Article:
Youyou Tu, a professor at the China Academy of Traditional Chinese Medicine, will share this year’s Nobel Prize in Physiology or Medicine. Tu’s work in helping to combat mortality rates in those afflicted by malaria was recognized by the Nobel committee in Stockholm. She earns half the prize, with the other half going to William C. Campbell of Drew University in New Jersey and Satoshi Omura, professor emeritus at Kitsato University in Japan.
Youyou Tu becomes the first Chinese Nobel Laureate in Medicine. Tu won the Lasker Award in 2011. New Scientist featured her at the time calling her a “modest woman who beat malaria for China.” The Nobel Prize committee made certain in its announcement that though Tu may be modest, her accomplishments are anything but. “The consequences in terms of improved human health and reduced suffering are immeasurable,” Stockholm said in awarding both prizes. Tu was born in 1930. Her work in traditional Chinese medicine gained momentum and attention after China’s government, after a massively funded effort, failed (like its counterparts in other countries) to produce synthetic compounds that could effectively combat malaria. Gerty Radnitz Cori was the first woman to win the Nobel for Physiology or Medicine. She won in 1947 for her study of enzymes and hormones.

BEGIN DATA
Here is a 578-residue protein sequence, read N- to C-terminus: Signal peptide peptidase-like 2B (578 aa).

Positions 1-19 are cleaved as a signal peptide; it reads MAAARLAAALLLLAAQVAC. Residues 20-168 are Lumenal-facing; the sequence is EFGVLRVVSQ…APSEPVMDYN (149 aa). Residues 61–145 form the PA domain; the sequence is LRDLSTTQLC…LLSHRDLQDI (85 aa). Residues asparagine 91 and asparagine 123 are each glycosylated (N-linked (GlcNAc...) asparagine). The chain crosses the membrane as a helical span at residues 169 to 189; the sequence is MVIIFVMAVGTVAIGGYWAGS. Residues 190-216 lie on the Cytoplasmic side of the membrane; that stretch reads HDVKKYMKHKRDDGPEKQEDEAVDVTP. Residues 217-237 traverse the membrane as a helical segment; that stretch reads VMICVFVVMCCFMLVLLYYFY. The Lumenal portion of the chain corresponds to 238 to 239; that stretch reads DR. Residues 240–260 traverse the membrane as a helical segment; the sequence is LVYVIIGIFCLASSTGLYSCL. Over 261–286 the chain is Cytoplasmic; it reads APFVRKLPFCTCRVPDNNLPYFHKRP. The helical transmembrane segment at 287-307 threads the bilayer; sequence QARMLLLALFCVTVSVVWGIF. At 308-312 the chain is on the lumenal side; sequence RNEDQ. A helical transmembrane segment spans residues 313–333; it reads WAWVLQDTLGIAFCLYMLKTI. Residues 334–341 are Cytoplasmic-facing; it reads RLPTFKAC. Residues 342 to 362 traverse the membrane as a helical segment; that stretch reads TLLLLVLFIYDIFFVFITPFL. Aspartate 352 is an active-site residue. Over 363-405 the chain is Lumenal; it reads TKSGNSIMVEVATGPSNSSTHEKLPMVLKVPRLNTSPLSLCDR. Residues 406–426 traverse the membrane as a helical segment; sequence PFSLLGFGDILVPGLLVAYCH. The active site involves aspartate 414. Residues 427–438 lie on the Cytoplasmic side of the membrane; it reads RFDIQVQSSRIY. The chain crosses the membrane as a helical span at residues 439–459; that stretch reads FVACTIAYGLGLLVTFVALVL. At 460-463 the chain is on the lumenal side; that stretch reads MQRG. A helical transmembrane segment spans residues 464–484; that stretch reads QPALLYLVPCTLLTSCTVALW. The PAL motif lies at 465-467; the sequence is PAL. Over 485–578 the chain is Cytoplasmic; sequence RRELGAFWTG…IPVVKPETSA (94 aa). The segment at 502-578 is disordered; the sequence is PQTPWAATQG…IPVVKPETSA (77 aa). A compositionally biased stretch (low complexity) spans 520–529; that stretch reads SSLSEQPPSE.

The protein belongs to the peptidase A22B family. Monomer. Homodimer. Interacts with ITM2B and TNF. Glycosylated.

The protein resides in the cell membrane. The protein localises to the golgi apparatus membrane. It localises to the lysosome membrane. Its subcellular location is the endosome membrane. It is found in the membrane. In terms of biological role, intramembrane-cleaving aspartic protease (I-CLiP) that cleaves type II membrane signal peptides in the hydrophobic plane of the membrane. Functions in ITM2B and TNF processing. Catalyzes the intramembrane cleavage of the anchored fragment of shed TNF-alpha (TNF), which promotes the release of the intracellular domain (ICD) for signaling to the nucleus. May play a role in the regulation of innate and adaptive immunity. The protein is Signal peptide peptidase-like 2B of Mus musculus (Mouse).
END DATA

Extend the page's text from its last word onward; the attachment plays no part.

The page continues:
— The Nobel Prize (@NobelPrize) October 5, 2015